Technology is rapidly changing clinical trials in ways that few can predict, shaping the way they are being run on a monthly basis. It can be easy to blanket ‘technology’ as one single disruptive innovation, but there are countless platforms with countless uses. Any discussion on technology has nuanced benefits and challenges, and everyone working in the industry has a different view of how best to use it.
We asked four leading figures in clinical research which platforms they think are most shaping the way trials are run and how beneficial they will actually be.
Dr David Fajgenbaum - Assistant Professor of Medicine, University of Pennsylvania; Executive Director, Castleman Disease Collaborative Network
‘Social media and patient discussion boards have enabled patient advocacy groups and industry to identify large numbers of patients for clinical trials that were impossible to find beforehand.’
Matthew Zachary - Founder/CEO, Stupid Cancer
‘Platforms that put power in the user’s hands to address THEIR unique needs (not industry’s). Most platforms force users to follow inflexible paths and enter specific data. These approaches are designed around the developer’s needs, which can be very different from the user’s.
Smartphones are arguably the most important piece of technology in people’s lives. Yet no two people have identical information on their smartphones. The contacts, calendar, apps and how it’s organized are unique to every person. To change the game in clinical trials (and have any hope of becoming patient centric) platforms need to be designed for each person to create the unique configuration and information they need. Otherwise, we’ll forever be forcing people to use technology designed around someone else’s needs… and we’ll keep wondering why they don’t.’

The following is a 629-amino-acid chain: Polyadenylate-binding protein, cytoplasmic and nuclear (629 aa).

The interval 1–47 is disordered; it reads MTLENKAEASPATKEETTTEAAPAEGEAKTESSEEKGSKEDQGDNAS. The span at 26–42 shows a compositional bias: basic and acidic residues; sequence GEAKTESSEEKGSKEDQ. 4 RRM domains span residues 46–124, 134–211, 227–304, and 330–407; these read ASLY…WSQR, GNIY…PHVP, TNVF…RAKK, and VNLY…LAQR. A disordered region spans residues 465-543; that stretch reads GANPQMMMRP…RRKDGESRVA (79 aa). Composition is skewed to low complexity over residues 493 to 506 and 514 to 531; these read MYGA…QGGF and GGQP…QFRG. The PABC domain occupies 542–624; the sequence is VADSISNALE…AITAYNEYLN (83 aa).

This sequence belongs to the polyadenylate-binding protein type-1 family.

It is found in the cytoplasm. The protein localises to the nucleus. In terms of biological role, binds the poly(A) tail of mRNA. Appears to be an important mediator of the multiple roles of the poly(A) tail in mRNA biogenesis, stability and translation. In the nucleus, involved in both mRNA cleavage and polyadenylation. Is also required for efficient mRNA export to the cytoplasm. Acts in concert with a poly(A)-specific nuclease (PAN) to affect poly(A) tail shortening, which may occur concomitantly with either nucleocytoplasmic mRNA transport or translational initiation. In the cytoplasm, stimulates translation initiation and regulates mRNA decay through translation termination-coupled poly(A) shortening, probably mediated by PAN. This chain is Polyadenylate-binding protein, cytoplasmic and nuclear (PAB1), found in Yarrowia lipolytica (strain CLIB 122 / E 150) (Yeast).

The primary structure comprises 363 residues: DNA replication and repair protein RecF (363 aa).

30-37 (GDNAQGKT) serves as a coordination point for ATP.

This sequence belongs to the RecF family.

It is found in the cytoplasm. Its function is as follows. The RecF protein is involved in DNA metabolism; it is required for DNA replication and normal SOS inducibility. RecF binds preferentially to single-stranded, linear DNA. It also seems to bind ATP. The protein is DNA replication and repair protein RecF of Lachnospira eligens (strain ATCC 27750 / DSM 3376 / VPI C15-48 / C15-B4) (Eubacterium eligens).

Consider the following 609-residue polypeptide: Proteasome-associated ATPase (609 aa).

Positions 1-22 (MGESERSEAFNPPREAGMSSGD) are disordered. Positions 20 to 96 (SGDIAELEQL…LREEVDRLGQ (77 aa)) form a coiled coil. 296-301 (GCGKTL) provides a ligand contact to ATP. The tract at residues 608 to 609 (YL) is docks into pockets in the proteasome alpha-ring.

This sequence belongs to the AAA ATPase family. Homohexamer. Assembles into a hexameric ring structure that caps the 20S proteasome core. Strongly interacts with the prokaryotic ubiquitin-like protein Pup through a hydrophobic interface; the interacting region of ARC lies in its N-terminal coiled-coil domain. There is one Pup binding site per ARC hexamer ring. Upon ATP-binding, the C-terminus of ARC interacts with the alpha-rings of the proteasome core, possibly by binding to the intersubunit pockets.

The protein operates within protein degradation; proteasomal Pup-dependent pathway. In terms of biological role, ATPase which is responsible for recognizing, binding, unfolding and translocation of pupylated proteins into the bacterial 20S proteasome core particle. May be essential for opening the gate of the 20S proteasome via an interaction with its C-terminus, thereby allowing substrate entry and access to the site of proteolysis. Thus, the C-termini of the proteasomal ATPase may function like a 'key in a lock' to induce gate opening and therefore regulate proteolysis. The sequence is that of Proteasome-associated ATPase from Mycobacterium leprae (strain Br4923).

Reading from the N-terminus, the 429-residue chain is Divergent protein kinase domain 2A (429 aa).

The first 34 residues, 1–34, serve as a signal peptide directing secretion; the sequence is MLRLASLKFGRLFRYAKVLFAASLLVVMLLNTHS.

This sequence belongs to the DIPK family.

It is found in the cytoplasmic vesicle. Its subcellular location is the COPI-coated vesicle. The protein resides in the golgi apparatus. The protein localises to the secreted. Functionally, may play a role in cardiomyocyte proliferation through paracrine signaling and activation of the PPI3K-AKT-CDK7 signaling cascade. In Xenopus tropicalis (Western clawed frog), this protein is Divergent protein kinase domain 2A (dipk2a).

Virgil Simons - President at Prostate Net Europa
‘Those vehicles that can effectively target and gain response from patient populations capable of true qualitative and quantitative detailing.’
Alexander Gissler - CEO, ProjectPharm
‘More and more data-driven platforms, that are extremely expensive, are promising to resolve all issues we are facing in clinical research. However, we believe these technologies are not going to deliver, but that human intelligence is going to be a step ahead at all times.’
Matthew Zachary, Virgil Simons & Alexander Gissler are all speaking at Partnerships in Clinical Trials Europe on 16 - 17 November. Join the conversation with over 1000 industry leaders in Vienna with an exclusive 10% off ticket prices by entering the code CQ3011BLOG at the checkout (T&Cs apply).